Israel’s Submarine Fleet Grows, Iran Linked to Manufacturer
The Israeli navy is expected to receive a sixth German-made submarine in a deal to be signed on Wednesday between Israeli Defense Minister Ehud Barak and German Defense Minister Thomas de Maiziére.
The deal involves Germany reducing the cost of the deal by a third, and Israel releasing customs duties collected on behalf of the Palestinian Authority “which it froze after UNESCO admitted the Palestinians as a member state.”
Israel currently has three German-made Dolphin submarines that “are equipped with cruise missiles which have a range of 1,500 kilometers and can carry nuclear warheads,” allowing Israel to deliver a “second strike” in the case of a potential nuclear attack from Iran. The submarines also enable “Israel to carry out intelligence-gathering missions far from its borders and to defend its territorial waters.”
The first two submarines, INS (Israeli Naval Ship) Dolphin and INS Leviathan were donated by the German government, reportedly as compensation for the alleged involvement of German companies in helping Iraq develop chemical warheads prior to the first Gulf war.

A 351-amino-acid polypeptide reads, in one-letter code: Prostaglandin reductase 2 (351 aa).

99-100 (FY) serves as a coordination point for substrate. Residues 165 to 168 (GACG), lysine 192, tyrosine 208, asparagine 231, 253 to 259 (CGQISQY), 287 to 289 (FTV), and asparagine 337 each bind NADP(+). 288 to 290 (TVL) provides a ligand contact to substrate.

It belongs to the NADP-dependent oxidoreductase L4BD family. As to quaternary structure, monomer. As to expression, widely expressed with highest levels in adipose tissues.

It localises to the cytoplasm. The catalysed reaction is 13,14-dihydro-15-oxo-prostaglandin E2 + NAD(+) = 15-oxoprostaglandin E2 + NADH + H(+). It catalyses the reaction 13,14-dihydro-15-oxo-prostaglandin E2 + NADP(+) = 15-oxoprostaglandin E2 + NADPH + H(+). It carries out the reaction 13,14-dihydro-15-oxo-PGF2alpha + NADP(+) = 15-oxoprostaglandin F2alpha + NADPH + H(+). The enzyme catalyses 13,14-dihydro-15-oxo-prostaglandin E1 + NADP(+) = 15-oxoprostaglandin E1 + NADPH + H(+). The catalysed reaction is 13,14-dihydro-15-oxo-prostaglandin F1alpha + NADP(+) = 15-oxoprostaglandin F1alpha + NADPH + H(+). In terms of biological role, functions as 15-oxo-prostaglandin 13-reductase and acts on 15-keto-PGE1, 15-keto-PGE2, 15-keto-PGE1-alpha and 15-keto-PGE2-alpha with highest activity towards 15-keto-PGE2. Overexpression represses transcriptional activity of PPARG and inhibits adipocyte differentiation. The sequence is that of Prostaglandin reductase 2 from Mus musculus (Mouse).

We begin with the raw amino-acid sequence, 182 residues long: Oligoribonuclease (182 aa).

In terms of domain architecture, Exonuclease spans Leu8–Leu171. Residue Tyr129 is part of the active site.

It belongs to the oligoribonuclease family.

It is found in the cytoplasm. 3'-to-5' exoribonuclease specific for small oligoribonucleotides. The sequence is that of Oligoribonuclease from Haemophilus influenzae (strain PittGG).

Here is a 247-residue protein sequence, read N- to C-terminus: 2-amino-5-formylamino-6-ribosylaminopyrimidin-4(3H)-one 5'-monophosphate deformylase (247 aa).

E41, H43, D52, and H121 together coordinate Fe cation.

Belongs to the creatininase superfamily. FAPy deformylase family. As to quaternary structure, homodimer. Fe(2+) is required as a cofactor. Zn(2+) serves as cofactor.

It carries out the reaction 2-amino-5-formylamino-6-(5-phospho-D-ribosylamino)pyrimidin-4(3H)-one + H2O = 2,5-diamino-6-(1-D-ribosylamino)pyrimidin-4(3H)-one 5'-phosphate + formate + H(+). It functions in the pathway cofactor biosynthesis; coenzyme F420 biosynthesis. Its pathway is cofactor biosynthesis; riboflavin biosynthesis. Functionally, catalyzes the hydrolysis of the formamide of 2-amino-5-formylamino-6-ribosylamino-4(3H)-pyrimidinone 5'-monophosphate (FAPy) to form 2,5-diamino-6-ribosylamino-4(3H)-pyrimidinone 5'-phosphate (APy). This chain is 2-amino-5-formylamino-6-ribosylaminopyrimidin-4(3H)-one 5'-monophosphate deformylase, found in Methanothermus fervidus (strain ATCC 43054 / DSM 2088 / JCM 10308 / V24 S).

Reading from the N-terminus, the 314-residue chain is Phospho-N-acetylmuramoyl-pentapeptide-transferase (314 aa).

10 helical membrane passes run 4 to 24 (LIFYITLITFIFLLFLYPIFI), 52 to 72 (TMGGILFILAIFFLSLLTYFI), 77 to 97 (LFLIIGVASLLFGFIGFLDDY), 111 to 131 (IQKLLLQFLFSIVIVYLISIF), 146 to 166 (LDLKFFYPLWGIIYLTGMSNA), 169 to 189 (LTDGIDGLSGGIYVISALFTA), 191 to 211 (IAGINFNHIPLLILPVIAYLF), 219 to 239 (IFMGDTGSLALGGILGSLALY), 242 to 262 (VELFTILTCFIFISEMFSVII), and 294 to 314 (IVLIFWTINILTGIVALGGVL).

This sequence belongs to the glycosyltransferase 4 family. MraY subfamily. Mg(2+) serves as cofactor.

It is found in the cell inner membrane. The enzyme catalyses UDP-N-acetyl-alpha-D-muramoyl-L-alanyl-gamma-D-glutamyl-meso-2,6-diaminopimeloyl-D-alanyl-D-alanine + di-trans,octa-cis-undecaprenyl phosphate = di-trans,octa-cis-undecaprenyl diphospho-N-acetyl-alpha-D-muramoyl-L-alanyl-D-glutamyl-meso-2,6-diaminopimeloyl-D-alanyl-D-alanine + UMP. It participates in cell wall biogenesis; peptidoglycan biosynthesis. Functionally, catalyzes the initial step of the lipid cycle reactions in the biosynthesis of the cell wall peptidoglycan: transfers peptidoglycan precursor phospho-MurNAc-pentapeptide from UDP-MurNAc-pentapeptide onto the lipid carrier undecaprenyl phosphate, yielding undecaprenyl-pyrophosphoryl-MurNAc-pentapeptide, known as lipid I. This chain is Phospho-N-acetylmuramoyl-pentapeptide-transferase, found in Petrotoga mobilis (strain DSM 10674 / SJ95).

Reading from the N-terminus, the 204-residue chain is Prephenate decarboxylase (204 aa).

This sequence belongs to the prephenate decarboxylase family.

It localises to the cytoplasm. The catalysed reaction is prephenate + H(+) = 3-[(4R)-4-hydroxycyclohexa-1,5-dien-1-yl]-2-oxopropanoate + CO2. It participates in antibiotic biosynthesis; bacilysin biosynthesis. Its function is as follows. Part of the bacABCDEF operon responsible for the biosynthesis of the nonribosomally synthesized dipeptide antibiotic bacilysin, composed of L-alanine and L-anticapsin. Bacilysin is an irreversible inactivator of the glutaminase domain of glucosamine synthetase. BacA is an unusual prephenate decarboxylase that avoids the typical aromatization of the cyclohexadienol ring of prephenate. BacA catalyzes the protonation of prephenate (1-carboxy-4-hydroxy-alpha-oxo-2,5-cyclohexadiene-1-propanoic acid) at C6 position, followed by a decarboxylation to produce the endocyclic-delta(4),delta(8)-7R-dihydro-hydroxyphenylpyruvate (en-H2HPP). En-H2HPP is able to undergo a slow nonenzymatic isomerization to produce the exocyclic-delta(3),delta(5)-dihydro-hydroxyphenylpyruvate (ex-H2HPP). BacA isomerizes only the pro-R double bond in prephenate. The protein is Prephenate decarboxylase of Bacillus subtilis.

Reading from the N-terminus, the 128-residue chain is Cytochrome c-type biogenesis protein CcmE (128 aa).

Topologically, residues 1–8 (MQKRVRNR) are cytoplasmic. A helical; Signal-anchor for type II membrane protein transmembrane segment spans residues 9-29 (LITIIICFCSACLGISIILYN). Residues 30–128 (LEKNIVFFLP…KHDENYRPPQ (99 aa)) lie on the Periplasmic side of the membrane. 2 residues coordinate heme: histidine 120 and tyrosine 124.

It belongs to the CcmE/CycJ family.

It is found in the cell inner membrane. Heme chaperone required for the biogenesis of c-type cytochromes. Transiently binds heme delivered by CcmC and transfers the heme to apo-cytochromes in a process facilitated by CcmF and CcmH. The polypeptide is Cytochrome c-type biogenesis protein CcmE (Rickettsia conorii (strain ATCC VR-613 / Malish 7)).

Israel bought their third submarine, INS Tekuma, for $350 million after Germany reduced the cost by half.
According to a Der Spiegel article, the submarine subsidies are funded by the German government because East Germany did not pay $500 million in Holocaust reparations payments that were part of the 1953 German-Israeli reparations agreement.
The Dolphin submarines are constructed in the German city of Kiel by ThyssenKrupp Marine Systems.
According to their 2010/2011 Annual Report, the company sold its Iranian subsidiary ThyssenKrupp Assanbar PJSC at the end of September 2010 to avoid severe penalties that would result from violating US and EU trade restrictions. In the same month, ThyssenKrupp announced that it “will not enter into any new transactions with Iranian customers.” ThyssenKrupp’s subsidiary, Uhdeg, which was active in Iran’s energy sector also agreed “not to enter into any new contracts with Iranian customers.”
ThyssenKrupp was also “involved in German efforts in World War II and used slave labor to advance Nazi Germany’s military aims”.